During this "initial stage" I wrote quite a lot about this on the model aircraft forums and constantly advocated for the drone industry to be regulated by a similar body as SAMAA with the same structure and regulations pertaining to model aircraft. I tried to convince "dealers" to start educating not only their customer, but themselves as well in an effort to stay off the CAA radar.

It is also necessary to mention that during this phase, as with everything else in life, a few people realized the money making potential and had a big influence in the formation of current legislation to such a point that to enter this sphere of aviation has not only become extremely expensive but vested interests will do everything in their power to retain the status quo. One only need too ask the question as to where the main operators got their "expertise" from during this period to help draw up legislation as the CAA staff had absolutely no clue.

Had my effort (and quite a large number of individuals as well) been heeded, we may have ended with a much less regulated industry, cheaper and with less red tape to enter, yet with sufficient controls to ensure safe operation in the same airspace as "big brother".

My guess is that the drone fraternity in South Africa should put the blame in front of their own door and not general aviation. Model aircraft has been in this country for decades before drones and yet we managed to co-exist without undue interference from authorities. This happened simply because the participants made an effort to self regulate and not become a nuisance to GA. It is in this regard that the drone fraternity lost the plot and now they sit with rules and regulations that are making life very difficult for themselves. (Just maybe, if they opened their ears to the "ou toppies" their plight would have been different)
These users liked the author danie.e for the post (total 4):
ChuckRomeo E.T.ShepherdRoger
Danie.e
Don't just stik it, Drastik it
S.A. Agent for CY Models, King Max servos and Amass servo leads. Reseller of RCGF Petrol engines, Smartfly powerboxes, SkyRC Chargers and Power Supplies - http://www.aspaviation.co.za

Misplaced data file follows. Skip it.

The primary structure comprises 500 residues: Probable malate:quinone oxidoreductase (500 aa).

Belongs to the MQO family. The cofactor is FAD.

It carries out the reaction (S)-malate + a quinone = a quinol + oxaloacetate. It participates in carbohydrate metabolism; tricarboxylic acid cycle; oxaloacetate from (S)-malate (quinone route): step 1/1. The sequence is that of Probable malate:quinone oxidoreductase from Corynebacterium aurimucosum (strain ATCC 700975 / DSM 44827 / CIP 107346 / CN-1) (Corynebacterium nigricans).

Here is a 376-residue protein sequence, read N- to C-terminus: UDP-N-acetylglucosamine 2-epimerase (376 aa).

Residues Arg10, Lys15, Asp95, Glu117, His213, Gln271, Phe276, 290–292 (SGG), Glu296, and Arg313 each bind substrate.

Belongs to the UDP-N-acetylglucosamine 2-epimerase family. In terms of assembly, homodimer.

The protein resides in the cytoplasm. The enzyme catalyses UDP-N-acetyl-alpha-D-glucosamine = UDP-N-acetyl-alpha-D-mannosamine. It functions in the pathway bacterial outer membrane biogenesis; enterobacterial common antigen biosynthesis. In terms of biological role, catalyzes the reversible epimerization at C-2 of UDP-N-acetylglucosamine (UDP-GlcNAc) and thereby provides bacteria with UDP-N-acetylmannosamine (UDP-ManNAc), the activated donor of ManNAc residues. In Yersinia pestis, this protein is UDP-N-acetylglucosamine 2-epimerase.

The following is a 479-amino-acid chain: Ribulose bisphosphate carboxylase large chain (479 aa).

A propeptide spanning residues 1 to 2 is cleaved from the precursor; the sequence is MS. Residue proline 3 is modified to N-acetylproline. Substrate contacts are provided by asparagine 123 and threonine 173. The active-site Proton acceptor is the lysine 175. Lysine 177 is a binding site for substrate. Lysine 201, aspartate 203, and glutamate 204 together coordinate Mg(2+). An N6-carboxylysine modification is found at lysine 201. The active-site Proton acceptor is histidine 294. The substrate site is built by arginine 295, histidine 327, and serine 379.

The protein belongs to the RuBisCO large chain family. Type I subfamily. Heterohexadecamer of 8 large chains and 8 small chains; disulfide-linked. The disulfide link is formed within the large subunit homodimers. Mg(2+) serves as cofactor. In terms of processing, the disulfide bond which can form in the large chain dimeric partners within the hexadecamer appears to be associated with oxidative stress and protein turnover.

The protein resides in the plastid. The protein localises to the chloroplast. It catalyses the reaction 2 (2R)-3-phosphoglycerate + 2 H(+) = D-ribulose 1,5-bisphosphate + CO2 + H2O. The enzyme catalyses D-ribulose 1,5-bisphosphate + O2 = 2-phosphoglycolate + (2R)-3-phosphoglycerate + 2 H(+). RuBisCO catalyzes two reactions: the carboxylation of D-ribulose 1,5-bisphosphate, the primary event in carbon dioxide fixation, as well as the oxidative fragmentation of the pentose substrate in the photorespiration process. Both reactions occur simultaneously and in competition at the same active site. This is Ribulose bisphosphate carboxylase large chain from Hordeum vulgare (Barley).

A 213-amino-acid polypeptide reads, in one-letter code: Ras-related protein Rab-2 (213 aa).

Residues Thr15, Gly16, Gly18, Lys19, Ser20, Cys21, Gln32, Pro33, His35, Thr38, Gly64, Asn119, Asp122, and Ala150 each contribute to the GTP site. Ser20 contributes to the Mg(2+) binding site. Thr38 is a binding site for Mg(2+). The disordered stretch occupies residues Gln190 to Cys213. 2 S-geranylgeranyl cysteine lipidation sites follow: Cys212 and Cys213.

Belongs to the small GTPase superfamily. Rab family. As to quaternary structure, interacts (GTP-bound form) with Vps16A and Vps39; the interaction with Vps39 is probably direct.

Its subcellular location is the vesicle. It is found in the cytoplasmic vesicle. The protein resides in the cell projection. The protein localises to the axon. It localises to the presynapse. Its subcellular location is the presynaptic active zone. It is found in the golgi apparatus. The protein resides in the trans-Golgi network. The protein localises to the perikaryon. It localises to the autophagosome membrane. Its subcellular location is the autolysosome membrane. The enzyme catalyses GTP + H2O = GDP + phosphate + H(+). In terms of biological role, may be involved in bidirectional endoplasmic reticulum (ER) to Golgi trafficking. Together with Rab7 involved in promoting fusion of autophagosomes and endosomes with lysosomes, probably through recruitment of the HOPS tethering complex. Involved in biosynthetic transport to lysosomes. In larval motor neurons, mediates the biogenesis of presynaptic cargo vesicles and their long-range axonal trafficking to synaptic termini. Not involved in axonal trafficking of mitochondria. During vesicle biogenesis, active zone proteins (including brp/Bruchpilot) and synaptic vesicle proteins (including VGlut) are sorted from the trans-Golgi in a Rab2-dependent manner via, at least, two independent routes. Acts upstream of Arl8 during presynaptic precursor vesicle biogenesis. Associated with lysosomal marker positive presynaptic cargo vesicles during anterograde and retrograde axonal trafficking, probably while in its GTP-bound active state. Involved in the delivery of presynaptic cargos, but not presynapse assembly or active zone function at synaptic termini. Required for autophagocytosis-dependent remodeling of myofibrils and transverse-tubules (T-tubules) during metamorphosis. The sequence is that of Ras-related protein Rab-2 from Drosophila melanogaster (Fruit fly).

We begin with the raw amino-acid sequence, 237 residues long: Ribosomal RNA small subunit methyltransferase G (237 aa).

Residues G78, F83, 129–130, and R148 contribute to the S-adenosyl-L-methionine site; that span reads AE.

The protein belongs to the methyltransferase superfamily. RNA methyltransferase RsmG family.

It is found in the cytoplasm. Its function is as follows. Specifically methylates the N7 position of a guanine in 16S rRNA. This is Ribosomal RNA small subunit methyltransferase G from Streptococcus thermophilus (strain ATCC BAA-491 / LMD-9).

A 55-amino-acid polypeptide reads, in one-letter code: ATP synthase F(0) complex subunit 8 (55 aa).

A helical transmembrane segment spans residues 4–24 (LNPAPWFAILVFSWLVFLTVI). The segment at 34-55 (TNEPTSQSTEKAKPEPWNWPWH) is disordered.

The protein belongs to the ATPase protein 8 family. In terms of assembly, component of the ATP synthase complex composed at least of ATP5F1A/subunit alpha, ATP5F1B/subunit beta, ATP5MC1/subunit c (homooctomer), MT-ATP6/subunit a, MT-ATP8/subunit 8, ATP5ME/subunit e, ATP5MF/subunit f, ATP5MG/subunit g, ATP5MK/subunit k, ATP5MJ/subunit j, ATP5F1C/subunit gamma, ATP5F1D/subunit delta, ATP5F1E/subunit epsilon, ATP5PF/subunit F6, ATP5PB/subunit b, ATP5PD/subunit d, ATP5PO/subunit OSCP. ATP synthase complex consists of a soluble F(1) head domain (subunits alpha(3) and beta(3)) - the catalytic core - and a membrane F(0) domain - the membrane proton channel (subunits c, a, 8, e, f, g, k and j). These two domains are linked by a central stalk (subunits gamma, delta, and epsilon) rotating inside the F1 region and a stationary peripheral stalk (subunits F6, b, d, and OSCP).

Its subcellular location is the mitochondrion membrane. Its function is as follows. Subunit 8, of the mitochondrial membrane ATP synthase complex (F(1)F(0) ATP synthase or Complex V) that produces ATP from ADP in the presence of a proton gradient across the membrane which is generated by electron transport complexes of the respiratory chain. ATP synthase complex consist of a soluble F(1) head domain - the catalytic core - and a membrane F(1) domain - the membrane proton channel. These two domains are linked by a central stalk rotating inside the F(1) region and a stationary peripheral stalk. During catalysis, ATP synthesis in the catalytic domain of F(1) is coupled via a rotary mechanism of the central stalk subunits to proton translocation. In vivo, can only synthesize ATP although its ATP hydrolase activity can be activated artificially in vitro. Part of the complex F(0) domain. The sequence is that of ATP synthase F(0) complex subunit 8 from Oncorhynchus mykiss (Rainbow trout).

nicofly
Rolling
Posts: 153
Joined: Mon Aug 31, 2015 11:22 am
Closest Airfield: fala
Location: constansia kloof
Has liked: 54 times
Been liked: 28 times

Re: The Doomed drone industry of Southern Africa

Unread post by nicofly » Thu Mar 05, 2020 9:03 pm

Did i read this right ??
your post was an interesting read....until it came to your last paragraph... That doesn't make any sense at all...

First calling it the drone "fraternity" is ludicrous at best. How many people have been injured by drones in South africa ? Tell us, how many accidents were there to date, now let me tell you, overseas the regulations are great, not as overly policed such as in SA. And Yes, there has been no accidents or fatal injuries because of drones to date ! !
And to add to that, they are flying 10s of thousands more drones than US !

So now the commercial drone operators according to you are "fraternity" and in addition you imply that it is their own fault and they need to blame themselves ???? Really ??? What on earth led you to come to this conclusion ??? [-X [-X

Second: Commercial drone flying and RC flying are 2 different things entirely.
so trying to "show" us how the model aircraft community is all perfect and without any fault is well, just that....

Their operations is limited to registered designated fields. It cannot be compared whatsoever to commercial drone flying. Yet now this drone "fraternity" as you put it needs to according to you put the blame squarely on themselves ??? :lol: Now i've heard it all...

And then the whopper:
This happened simply because the participants made an effort to self regulate and not become a nuisance to GA. It is in this regard that the drone fraternity lost the plot and now they sit with rules and regulations that are making life very difficult for themselves. (Just maybe, if they opened their ears to the "ou toppies" their plight would have been different)
O...Really ?????
No, let me tell you it happened because it is RC flying not DRONE Flying first.

Second, there are RULES and Regulations all over the world for commercial drone flying, perhaps you don't understand that our rules/regulations is ludicrously over regulated compared to first world countries taking the drone evolution safely to new levels unseen by us, and with progress we will never achieve.